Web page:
organism came to exist. Gary J. Wedemayer et al (University of
California Berkeley US, Lawrence Livermore National Laboratory,
Berkeley US) this week presented the results of x-ray
crystallographic studies of a particular antibody enzyme (Fab
germline fragment, which matures into 48G7), and correlated the
data with the antibody's biophysical, kinetic, and structural
properties. They suggest that a limited number of protein
frameworks, each capable of evolving multiple configurations, is
the origin of the extraordinary diversity present in the
antibody-catalyst domain. They further suggest that their studies
provide important insights into the molecular basis of the immune
response, and may also be of significance for the understanding
of other biochemical systems and functions. (Science 13 June)

A transposon is a limited DNA sequence that under the proper
dynamic conditions can effectively translocate from one DNA
system to another, either in the same cell, or between cells, or
between cells of different organisms of the same or different
species, and remain functional. Until now, transposons were
thought to be loosely limited to same or neighboring species
translocations. But this week Frederico J. Gueiros-Filho and
Steven M. Beverley (Harvard Medical School, Boston US) have
demonstrated that a transposon of what is known as the "mariner"
family can be experimentally translocated cross-kingdom, in this
case from the insect Drosophila mauritiana (a mosquito) to the
protozoan Leishmania major (the pathogen responsible for
malaria). This development has caused excitement among micro-
biologists because it makes possible new genetic techniques
not only in the study of the malaria parasite, but also in
studies of other parasitic pathogens. The authors point out that
the reported mariner translocation involves the crossing of an
evolutionary divide of one billion years. (Science 13 June)

After a systematic computerized search of a particular entire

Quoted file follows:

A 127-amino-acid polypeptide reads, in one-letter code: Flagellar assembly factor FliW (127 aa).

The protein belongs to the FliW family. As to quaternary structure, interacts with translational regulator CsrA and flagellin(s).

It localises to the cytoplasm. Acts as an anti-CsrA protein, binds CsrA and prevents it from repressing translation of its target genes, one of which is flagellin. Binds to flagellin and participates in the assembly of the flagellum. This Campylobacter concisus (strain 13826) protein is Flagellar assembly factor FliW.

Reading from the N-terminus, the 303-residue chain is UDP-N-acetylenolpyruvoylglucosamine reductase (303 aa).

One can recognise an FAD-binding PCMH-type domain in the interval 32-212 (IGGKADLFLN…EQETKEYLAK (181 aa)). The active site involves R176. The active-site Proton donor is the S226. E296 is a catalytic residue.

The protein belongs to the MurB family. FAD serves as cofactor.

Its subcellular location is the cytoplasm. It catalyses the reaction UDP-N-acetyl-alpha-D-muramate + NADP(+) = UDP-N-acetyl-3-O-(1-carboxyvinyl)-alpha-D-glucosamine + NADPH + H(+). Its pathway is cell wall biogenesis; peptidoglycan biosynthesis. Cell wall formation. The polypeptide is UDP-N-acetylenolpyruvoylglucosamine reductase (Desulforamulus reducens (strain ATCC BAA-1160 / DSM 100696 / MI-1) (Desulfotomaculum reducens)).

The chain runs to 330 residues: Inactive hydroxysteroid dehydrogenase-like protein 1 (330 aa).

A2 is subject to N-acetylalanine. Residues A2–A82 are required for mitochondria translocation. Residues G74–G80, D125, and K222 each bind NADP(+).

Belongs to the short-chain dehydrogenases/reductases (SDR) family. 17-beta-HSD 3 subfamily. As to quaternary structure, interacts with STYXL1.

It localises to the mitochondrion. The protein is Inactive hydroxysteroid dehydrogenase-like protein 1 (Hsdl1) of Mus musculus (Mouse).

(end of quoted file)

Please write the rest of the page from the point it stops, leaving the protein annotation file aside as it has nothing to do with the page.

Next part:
yeast genome, Kenneth H. Wolfe and Denis C. Shields (University
of Dublin, IE) report that statistical analysis of duplicate
segments suggests the entire genome underwent duplication
approximately 100 million years ago. Duplication of single genes
is considered a significant source of biological novelty, but
this is the first evidence of the possibility of the duplication
of an entire genome. The authors suggest that duplication to
tetraploidy may have led to the ability of this species, S.
cerevisiae, to anaerobically ferment sugar and produce ethanol.
(Nature 12 June)

There is a growing consensus that at least in bacteria mutation
rates within a species can be highly variable, and that this
variability is itself subjected to Darwinian selection. Two
related reports appeared this week, one involving mathematical
modeling [F. Taddei et al (University of Paris, FR; University of
Sussex, UK], and the other experimental observations of
populations of the bacterium E. coli [P. D. Sniegowski et al
(University of Pennsylvania, US; Michigan State University US)].
Both groups provide support for the idea that high mutation rates
may play an important role in adaptive evolution. In an essay
reviewing this work, E. Richard Moxon (University of Oxford, UK)
and David S. Thaler (Rockefeller University, US) claim a broader
implication, and state, "The generation of variation is itself
under genetic control, allowing a reflectivity -- an informat-
ional feedback -- on the mechanisms by which diversity is
generated in biological evolution." (Nature 12 June)

Hantavirus is a serious pulmonary infectious disease with a high
mortality rate (approximately 50%). It is caused by a family of
viruses (Hantavirus or Hantaan virus) named after the Hantaan
River in Korea, where the first strain was discovered in the
1950s. For the past 40 years it has been thought that the virus
spreads only via the inhalation of microscopic bits of contamin-
ated rodent urine or feces. Now after an investigation into a
hantavirus outbreak in Argentina last year, it has been concluded
that the first known instance of person-to-person transmission of
the hantavirus has occurred. The epidemiology of this pathogen
will need to be revised. (New York Times 17 June)